Ehab Lotayef, a Montreal writer, activist, and engineer arrived in Gaza on February 19 after two unsuccessful weeks of trying to cross the Egypt-Palestine border, which was closed during recent conflict.
According to Lotayef, Egyptian control of the crossing has made access to Gaza unpredictable, leaving many aid workers and activists stranded at the border for days on end. He said, however, that government at the crossing can be swayed by the presence of large groups, because they do not want to see too many international travellers stranded at the border.
“It is very difficult to cross the border. You have no recourse. If they decide the borders are closed, there is nothing you can do about it,” Lotayef said in an interview from Gaza.
Lotayef was repeatedly turned away from the border until he joined a delegation of 60 aid workers organized by CODEPINK – a women-initiated grassroots peace and social justice movement. The delegation was the first of its size to cross the border since July 2007.
He noted that border restrictions have had a severe impact on civilians, as all goods entering the region are now brought through tunnels – resulting in skyrocketing inflation.
“The needs of the people of Gaza are not satisfied…. These tunnels also support weapons smuggling. If you want to stifle the tunnels, then open the borders. It would be much more difficult to smuggle weapons across an official and legally monitored border,” Lotayef said.
His real work will begin now that he is in Gaza. Delegations such as CODEPINK allow activists from around the world to collect photographs and first-hand accounts of their experiences, so that they can be taken back to their local communities.
Mohamed Boudjenane of the Canadian Arab Federation – one of the groups sponsoring Lotayef’s travel – commented, “Lotayef is well-respected within the Canadian humanitarian community. By sending someone like Lotayef, we will have a first-hand report of what is taking place in Gaza.”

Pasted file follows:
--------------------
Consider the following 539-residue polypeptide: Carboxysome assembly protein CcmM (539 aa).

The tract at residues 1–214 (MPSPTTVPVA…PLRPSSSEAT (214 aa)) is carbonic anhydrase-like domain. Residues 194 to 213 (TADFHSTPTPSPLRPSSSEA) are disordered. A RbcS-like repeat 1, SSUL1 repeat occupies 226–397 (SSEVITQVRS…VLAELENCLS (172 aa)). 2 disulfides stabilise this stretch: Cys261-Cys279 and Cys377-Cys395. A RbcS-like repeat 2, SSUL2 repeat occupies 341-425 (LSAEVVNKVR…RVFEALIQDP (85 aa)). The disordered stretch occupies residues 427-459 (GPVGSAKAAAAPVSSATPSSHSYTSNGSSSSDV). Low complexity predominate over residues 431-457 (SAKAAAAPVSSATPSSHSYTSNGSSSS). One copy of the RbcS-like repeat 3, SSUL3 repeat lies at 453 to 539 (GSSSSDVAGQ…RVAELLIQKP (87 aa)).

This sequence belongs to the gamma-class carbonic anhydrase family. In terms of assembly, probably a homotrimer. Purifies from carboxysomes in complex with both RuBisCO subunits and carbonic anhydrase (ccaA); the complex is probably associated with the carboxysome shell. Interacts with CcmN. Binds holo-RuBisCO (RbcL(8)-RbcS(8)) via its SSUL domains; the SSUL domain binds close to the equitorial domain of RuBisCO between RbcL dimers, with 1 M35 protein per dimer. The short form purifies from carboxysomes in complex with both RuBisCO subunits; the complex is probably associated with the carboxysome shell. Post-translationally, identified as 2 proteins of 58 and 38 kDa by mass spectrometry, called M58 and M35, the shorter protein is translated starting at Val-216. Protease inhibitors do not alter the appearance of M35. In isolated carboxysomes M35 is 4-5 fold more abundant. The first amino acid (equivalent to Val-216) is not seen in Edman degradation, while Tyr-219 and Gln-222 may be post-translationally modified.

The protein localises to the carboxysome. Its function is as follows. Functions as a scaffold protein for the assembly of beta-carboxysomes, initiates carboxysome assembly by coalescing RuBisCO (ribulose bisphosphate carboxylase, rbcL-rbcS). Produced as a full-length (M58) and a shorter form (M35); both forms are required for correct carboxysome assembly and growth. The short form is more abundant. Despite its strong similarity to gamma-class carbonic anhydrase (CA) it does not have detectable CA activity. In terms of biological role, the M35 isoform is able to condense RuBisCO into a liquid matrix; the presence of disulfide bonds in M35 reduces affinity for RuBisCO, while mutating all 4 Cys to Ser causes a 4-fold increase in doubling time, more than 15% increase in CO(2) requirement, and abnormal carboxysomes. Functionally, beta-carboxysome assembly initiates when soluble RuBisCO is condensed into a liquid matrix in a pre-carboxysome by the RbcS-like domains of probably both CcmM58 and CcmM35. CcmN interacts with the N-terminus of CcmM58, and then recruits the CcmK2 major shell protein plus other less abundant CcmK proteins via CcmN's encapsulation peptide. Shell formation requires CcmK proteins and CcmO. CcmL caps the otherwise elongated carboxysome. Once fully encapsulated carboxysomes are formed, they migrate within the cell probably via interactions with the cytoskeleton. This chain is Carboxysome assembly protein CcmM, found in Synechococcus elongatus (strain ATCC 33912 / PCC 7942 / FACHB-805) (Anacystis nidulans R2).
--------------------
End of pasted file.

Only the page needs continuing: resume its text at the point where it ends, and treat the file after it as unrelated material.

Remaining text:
Lotayef said he has spent his time connecting with Gazans, documenting cases, taking photographs, and blogging in order to better inform Canadians about the current humanitarian crisis.
“The devastation is enormous. I believed that I had a good idea of what the devastation was like, but over the last few days I have seen more destruction than I expected: of agricultural areas, houses, and city centres. In the north of the Gaza Strip, the American School of Gaza has been completely flattened,” he said.
“I met a 12-year-old who told me how many of his friends had died in the conflict. He told me, ‘I don’t want to make friends anymore; it is too painful when the die.’ This alone was the most striking moment for me so far. I just froze; I didn’t know what to say.”
The CODEPINK delegation is composed of 50 women and ten men from the United States, Canada, Australia, Pakistan, Turkey, and Egypt. They were joined by the Viva Palestina Caravan led by British MP George Galloway that arrived March 9, after travelling 5,000 miles from Hyde Park in London.
According to Lotayef, the arrival of both these delegations has helped to uplift spirits in Gaza for the moment.
“The Palestinian people need to see that there are people in the world far away, people of different colours and nationalities that understand their plight and support them in their struggle.”